This article caught my eye last weekend. It’s a quick read, but the implications – for WV as a whole and rural residents who are agriculturally dependent, but also for traffic that must transit the state – are dire.
Having just driven back and forth through 4 hours of WV, I can attest to the number of bridges, and I was surprised how many of my favorite passes in Colorado were still closed because of avalanche/road damage from all the precipitation the past 18 months. If even a few bridges are knocked out because of the combined effects of more moisture and drier, less-absorbent soils, so much commerce will grind to a halt! I know in our talks of Climate Change, rarely is attention given to infrastructure and what happens once it fails. Some places, like WV, are so dependent on bridges that a string of collapses would put a damper on a huge area’s economic activity, not to mention the permanent population shifts as the land no longer supports the people that cling to it.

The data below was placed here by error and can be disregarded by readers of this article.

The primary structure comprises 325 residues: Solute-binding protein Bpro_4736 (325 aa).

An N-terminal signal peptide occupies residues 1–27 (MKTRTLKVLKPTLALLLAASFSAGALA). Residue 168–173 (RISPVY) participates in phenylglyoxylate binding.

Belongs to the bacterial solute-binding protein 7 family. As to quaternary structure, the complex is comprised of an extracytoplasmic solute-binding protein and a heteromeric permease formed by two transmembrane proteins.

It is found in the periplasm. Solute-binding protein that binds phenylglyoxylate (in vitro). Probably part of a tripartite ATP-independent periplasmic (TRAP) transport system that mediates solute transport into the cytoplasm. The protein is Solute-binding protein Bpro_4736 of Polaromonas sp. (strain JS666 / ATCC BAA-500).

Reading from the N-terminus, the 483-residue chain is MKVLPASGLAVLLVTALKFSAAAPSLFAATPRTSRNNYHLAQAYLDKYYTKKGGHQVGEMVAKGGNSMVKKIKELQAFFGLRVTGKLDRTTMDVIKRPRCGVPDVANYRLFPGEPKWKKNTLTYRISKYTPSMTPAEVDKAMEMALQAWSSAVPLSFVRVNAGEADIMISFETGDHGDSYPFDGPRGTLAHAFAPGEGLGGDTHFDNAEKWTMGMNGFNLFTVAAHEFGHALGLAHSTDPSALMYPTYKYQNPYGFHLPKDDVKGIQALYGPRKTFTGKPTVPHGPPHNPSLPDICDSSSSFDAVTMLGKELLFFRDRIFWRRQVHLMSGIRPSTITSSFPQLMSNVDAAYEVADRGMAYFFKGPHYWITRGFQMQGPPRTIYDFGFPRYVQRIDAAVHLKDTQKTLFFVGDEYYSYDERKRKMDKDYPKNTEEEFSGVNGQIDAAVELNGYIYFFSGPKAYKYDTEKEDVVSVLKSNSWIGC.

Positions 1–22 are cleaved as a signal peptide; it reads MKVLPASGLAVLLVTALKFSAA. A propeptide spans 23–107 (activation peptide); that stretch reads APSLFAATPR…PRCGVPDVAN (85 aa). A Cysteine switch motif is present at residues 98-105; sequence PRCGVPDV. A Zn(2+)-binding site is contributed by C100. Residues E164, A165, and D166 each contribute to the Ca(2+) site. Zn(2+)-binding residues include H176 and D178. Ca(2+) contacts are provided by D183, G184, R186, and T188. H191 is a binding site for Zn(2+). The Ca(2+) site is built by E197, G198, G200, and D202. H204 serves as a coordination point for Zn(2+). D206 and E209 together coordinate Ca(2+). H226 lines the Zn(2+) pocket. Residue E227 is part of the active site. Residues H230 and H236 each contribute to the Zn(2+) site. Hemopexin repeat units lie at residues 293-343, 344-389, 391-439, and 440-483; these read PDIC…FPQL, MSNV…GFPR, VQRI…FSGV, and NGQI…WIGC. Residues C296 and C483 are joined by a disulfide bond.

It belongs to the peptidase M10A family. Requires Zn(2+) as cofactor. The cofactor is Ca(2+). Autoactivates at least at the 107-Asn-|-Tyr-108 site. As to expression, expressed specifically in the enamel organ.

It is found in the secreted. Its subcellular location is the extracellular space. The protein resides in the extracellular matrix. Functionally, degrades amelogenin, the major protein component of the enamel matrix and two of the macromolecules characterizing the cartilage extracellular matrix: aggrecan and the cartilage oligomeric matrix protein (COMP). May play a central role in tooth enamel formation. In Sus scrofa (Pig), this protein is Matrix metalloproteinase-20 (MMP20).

If nothing is done to mitigate temperature rise, the study says, Appalachia is likely to become not only hotter, but wetter and drier. How can it be both? Zegre, an associate professor of forest hydrology in the Davis College of Agriculture, Natural Resources and Design and his team, just completed a study of the entire 7 state region. Here’s how they say it would happen: “As the atmosphere warms, evaporation increases so water that is in the trees, in the soil, in our crops, in wetlands lakes and rivers, evaporates more quickly.” And with all that water held in the atmosphere, when it rains it pours. “In the steep topography of the Appalachian region, what this translates to, is landslides and floods.”
Article (and audio, for those interested): Appalachia to become hotter, wetter, drier